Imet   = integral of 1H peak of a metabolite

Nmet   = number of protons in 1H peak of a metabolite

20 mM   = metabolite concentration in the standard solution

The absolute concentrations of single endogenous metabolites in the study sample were then referred to the TMSP integral and calculated according to the equation (2):



Cx   = metabolite concentration

Ix   = integral of endogenous metabolite 1H peak

Nx   = number of protons in metabolite 1H peak (from CH, CH2, CH3, etc.)

C   = TMSP concentration (see above for TMSP concentration calculation)

I   = integral of TMSP 1H peak at 0 ppm (: 9 since TMSP has 9 protons)

V   = total volume of the sample with D2O (0.02 ml)

Msample   = volume of EPS sample (ml) or weight of biopsy/ cell sample (g)

Accordingly, all metabolite concentrations are given as mean ± S.D. from multiple experiment sets as [μmol/ml] for all EPS samples and as [μmol/g] for cell and tissue extracts.

Results and discussion

Metabolic analysis on human prostatic fluids: potential application for prostate cancer research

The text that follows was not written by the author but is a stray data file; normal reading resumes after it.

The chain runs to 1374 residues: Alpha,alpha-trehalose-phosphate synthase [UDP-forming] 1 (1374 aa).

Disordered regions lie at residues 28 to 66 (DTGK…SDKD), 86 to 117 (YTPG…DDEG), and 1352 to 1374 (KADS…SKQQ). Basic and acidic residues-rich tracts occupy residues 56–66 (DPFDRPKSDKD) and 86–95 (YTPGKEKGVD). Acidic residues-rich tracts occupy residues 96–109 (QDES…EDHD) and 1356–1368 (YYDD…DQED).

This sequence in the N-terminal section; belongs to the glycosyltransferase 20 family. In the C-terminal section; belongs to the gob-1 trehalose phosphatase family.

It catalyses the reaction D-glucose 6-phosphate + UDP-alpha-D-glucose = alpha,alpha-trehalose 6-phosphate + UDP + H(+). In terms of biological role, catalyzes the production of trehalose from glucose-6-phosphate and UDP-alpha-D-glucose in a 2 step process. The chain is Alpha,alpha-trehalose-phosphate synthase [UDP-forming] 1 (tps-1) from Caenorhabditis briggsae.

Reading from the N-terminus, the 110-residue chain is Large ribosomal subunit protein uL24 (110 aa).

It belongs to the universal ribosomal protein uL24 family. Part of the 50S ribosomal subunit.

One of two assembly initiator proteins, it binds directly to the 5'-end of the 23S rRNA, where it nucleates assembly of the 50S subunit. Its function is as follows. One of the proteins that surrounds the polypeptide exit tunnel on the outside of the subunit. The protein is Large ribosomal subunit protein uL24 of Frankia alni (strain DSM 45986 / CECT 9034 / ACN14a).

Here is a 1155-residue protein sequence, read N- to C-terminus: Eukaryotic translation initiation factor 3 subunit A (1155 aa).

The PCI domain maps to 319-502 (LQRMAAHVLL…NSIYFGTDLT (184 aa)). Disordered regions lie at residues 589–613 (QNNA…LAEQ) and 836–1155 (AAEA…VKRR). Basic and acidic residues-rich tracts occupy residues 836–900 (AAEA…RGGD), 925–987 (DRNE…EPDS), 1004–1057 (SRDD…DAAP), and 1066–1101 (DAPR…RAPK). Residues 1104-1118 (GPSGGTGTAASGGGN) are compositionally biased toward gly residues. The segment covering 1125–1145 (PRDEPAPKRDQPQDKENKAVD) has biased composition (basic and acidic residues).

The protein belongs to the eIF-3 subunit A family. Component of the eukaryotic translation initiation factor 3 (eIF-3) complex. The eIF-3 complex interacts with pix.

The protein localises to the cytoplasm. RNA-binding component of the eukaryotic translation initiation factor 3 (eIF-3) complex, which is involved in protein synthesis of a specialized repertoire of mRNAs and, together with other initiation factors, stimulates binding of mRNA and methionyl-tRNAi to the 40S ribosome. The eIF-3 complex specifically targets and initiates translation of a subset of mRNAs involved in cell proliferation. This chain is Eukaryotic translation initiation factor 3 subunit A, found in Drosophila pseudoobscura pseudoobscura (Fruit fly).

Total of nine randomized EPS samples from healthy male volunteers were analysed by 1H-NMR using a Bruker 1-mm TXI micro-probe. The sample volume was between 5 and 10 μl. We compared the signal to noise ratios of the CH2-signal of citrate at 2.65 ppm in an EPS sample using a 1-mm TXI micro-probe versus a conventional 5-mm TXI probe. The signal to noise ratio for 10 μl EPS in 30 μl D2O (1 scan, line-broadening 0.2 Hz applied) using 1-mm TXI micro-probe was 35: 1. The signal to noise ratio for 10 μl EPS in 500 μl D2O (1 scan, line-broadening 0.2 Hz applied) was 7: 1. Even though the same amount of the metabolite was analysed, the signal to noise ratio was significantly decreased because of a dilution factor. In addition, the use of the 1-mm TXI micro-probe also facilitated a better solvent suppression.